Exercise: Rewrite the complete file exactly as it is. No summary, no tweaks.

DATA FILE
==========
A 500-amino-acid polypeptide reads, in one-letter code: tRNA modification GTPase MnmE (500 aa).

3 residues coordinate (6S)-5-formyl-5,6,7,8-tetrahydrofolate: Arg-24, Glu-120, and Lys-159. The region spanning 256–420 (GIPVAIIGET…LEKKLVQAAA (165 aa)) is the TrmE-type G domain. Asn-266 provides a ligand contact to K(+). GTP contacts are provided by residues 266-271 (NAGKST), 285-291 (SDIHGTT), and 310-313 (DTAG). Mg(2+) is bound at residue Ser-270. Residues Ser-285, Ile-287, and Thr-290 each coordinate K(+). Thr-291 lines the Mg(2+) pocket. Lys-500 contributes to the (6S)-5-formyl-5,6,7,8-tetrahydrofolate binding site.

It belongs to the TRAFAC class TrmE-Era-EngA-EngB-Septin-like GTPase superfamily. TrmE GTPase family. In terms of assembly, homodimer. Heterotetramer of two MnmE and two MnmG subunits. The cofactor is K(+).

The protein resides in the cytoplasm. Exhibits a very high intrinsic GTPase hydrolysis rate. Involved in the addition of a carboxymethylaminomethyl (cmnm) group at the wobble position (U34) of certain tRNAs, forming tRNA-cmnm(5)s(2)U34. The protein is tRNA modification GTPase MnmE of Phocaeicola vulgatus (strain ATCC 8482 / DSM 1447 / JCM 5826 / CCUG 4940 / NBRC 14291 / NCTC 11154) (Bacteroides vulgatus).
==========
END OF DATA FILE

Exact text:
A 500-amino-acid polypeptide reads, in one-letter code: tRNA modification GTPase MnmE (500 aa).

3 residues coordinate (6S)-5-formyl-5,6,7,8-tetrahydrofolate: Arg-24, Glu-120, and Lys-159. The region spanning 256–420 (GIPVAIIGET…LEKKLVQAAA (165 aa)) is the TrmE-type G domain. Asn-266 provides a ligand contact to K(+). GTP contacts are provided by residues 266-271 (NAGKST), 285-291 (SDIHGTT), and 310-313 (DTAG). Mg(2+) is bound at residue Ser-270. Residues Ser-285, Ile-287, and Thr-290 each coordinate K(+). Thr-291 lines the Mg(2+) pocket. Lys-500 contributes to the (6S)-5-formyl-5,6,7,8-tetrahydrofolate binding site.

It belongs to the TRAFAC class TrmE-Era-EngA-EngB-Septin-like GTPase superfamily. TrmE GTPase family. In terms of assembly, homodimer. Heterotetramer of two MnmE and two MnmG subunits. The cofactor is K(+).

The protein resides in the cytoplasm. Exhibits a very high intrinsic GTPase hydrolysis rate. Involved in the addition of a carboxymethylaminomethyl (cmnm) group at the wobble position (U34) of certain tRNAs, forming tRNA-cmnm(5)s(2)U34. The protein is tRNA modification GTPase MnmE of Phocaeicola vulgatus (strain ATCC 8482 / DSM 1447 / JCM 5826 / CCUG 4940 / NBRC 14291 / NCTC 11154) (Bacteroides vulgatus).